So, I did well in English, because that was all about reading, writing and storytelling—my passions since childhood. I did well in art, because my talent there was already expressing itself as well—though it would be literally decades before I would understand consciously that my fascination with art was also primarily about storytelling—one painstakingly drawn frame at a time. I developed an equally intense interest in science because, having a science teacher for a dad, I’d been bathed in the subject since birth, and many of my best friends since childhood had been invertebrates, and my junior high science teacher, whose name I do remember—Mr. Eschen—was a gentle, kind man who never made fun of me, and loved his subject as much as I loved his classes. It was during these years of Mr. Eschen’s tutelage that I successfully administered artificial respiration to an octopus. (No lie! But don’t worry. It’s done to cephalopods with your hands, not your mouth). I also did reasonably well in history, because, at its core, that’s about storytelling too—though I had no conscious understanding of that either then. Conscious understanding—as you may already have noticed—wasn’t really needed—or even relevant—at that age.

Only two core subjects caused me much trouble: PE—which we didn’t talk about at home—ever, and math…which I could spell reliably. M-A-T-H. That was pretty much my entire grasp of the subject, and it was a lot of work to get B’s in that class. I was saved from ‘C’s mostly by geometry, which was visual, and seemed the least abstract of mathematical topics—to me, at least. “Between any two points there is a third point.” How could anyone living like I was living have trouble understanding theorems like that? Although, “The shortest distance between any two points is a straight line,” did throw me a bit—having never taken a straight line between any two points in my life…)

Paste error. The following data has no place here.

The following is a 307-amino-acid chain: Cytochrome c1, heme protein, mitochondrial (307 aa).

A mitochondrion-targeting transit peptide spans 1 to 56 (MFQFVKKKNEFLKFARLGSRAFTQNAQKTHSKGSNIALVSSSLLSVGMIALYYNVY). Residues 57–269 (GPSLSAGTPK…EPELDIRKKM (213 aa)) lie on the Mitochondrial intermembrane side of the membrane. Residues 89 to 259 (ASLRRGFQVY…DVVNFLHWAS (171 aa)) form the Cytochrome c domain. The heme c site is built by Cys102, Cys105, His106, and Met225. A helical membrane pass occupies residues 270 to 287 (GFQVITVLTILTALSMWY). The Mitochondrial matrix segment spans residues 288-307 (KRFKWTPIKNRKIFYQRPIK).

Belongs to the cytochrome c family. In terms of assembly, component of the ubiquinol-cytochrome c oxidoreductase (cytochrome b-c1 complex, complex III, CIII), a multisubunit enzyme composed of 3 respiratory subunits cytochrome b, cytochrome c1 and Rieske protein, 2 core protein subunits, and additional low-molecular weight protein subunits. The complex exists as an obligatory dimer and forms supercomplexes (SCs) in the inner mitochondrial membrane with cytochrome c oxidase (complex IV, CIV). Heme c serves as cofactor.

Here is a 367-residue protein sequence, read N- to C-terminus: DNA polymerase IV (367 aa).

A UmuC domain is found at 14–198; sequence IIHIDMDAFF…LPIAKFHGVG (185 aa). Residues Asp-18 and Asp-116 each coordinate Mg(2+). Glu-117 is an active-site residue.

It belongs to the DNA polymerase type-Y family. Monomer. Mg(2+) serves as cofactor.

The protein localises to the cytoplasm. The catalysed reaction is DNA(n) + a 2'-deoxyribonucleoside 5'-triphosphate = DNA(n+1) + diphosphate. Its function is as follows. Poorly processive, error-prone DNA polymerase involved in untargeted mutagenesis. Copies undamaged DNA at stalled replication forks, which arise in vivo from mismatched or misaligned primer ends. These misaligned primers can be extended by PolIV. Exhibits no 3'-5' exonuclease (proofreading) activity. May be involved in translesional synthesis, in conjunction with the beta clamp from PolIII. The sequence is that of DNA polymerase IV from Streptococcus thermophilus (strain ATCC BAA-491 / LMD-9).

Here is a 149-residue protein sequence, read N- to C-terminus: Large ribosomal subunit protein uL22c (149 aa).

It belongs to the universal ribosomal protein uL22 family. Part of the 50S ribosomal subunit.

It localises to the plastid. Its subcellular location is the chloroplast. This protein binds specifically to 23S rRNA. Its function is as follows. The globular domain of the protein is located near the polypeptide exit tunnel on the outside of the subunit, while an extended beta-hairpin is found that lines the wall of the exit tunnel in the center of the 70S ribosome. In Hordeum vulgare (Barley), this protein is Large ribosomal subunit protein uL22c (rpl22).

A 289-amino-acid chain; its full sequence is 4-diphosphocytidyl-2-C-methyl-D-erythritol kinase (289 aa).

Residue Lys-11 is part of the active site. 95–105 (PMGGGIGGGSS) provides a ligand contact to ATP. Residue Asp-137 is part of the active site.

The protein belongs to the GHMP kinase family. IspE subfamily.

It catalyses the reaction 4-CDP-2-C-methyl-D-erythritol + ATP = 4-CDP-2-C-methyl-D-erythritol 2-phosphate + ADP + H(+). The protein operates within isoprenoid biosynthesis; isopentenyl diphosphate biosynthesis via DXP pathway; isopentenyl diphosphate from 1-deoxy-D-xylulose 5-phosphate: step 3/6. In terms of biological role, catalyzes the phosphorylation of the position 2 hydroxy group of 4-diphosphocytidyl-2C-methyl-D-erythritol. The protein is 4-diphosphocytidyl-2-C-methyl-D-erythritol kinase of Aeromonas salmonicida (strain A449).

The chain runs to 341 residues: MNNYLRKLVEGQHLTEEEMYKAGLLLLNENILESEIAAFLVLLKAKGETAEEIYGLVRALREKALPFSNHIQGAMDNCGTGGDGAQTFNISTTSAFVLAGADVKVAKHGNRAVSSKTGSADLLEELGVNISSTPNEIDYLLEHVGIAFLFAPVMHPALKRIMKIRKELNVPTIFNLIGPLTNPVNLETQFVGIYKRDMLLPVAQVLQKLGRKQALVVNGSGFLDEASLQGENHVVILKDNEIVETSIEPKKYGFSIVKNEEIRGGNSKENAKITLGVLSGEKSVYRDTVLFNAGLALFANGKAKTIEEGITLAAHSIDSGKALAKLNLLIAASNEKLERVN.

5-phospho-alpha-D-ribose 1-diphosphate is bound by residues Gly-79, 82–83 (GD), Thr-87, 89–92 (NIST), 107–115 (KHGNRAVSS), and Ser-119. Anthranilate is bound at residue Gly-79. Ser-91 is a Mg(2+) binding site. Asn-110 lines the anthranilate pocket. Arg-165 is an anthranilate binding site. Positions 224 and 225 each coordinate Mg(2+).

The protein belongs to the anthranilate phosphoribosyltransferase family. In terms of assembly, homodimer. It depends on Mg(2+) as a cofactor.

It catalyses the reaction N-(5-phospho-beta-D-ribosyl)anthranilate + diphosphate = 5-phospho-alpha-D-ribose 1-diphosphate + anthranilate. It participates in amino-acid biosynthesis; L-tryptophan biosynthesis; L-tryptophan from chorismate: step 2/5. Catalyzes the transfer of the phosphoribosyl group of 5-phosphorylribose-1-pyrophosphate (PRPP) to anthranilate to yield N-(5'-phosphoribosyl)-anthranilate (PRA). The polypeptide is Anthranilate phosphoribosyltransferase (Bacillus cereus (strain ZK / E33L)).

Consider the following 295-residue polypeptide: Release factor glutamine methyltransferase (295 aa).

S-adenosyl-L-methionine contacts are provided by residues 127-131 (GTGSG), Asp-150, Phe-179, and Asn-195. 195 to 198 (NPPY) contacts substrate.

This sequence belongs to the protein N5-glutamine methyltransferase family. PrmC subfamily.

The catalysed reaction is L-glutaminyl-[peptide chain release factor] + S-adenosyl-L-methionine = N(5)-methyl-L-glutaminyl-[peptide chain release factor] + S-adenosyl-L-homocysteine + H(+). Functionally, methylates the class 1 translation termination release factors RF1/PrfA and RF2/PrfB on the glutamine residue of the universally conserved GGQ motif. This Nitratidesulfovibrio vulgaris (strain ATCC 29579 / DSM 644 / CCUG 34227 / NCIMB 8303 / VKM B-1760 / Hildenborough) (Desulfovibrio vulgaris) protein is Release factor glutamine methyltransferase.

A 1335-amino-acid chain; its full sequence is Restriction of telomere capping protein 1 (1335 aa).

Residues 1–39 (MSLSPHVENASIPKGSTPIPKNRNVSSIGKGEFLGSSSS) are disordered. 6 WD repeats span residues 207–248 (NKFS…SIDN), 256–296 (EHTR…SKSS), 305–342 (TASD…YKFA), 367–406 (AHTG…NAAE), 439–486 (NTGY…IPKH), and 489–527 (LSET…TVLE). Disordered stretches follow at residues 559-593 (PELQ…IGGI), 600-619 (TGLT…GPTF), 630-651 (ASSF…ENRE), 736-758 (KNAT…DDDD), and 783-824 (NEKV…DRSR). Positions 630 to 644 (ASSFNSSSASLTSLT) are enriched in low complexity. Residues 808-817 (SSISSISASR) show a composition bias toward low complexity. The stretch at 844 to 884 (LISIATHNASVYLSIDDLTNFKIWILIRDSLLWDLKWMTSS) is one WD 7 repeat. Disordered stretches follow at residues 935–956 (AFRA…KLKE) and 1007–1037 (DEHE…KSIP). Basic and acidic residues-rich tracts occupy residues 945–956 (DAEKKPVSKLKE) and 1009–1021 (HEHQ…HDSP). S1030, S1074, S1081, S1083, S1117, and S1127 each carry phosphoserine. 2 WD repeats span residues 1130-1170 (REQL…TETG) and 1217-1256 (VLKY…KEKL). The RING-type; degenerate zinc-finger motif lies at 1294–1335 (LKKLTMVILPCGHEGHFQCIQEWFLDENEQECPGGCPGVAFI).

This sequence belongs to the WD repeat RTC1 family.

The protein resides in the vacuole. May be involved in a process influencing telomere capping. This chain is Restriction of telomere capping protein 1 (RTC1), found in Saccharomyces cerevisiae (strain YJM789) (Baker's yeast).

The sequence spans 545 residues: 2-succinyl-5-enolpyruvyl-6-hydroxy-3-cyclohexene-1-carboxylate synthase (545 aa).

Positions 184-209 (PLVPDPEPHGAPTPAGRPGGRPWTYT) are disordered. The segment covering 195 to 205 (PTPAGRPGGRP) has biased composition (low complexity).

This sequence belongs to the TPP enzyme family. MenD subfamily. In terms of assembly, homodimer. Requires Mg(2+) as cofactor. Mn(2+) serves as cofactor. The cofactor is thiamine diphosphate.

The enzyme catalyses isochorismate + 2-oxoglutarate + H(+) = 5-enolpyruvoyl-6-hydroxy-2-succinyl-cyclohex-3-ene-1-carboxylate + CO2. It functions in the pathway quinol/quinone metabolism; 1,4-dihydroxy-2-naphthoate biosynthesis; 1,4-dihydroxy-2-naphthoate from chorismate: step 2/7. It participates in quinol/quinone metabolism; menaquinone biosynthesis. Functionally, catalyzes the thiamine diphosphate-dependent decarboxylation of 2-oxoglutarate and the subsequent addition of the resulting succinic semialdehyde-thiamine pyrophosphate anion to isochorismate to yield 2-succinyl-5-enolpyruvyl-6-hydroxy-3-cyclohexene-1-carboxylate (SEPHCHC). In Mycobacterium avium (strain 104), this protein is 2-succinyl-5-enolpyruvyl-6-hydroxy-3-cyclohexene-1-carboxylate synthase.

My family’s general motto in those days: ‘Perfect is good enough—if that’s all you got,’ conflicted not at all with the framing stories of my generation’s Harry Potters and Hiccups. None of my particular brand of anti-heroes were ‘rebels.’ Not until much later in their stories anyway. In fact, one of the reasons my heroes were so often outcasts at the beginning of their stories was precisely that they were too well-behaved to be as much fun—or as impressive and intimidating—as the rebels, prom queens, alpha jocks, and delinquent bad-asses leading the parade around them. In addition to being smart, my heroes were also preternaturally mature, humble to a fault, strangely patient, and, sadly, unusually well-behaved—if rarely well-behaved enough to satisfy their superiors. My signature archetype back then—like my path—was very specifically straight and narrow.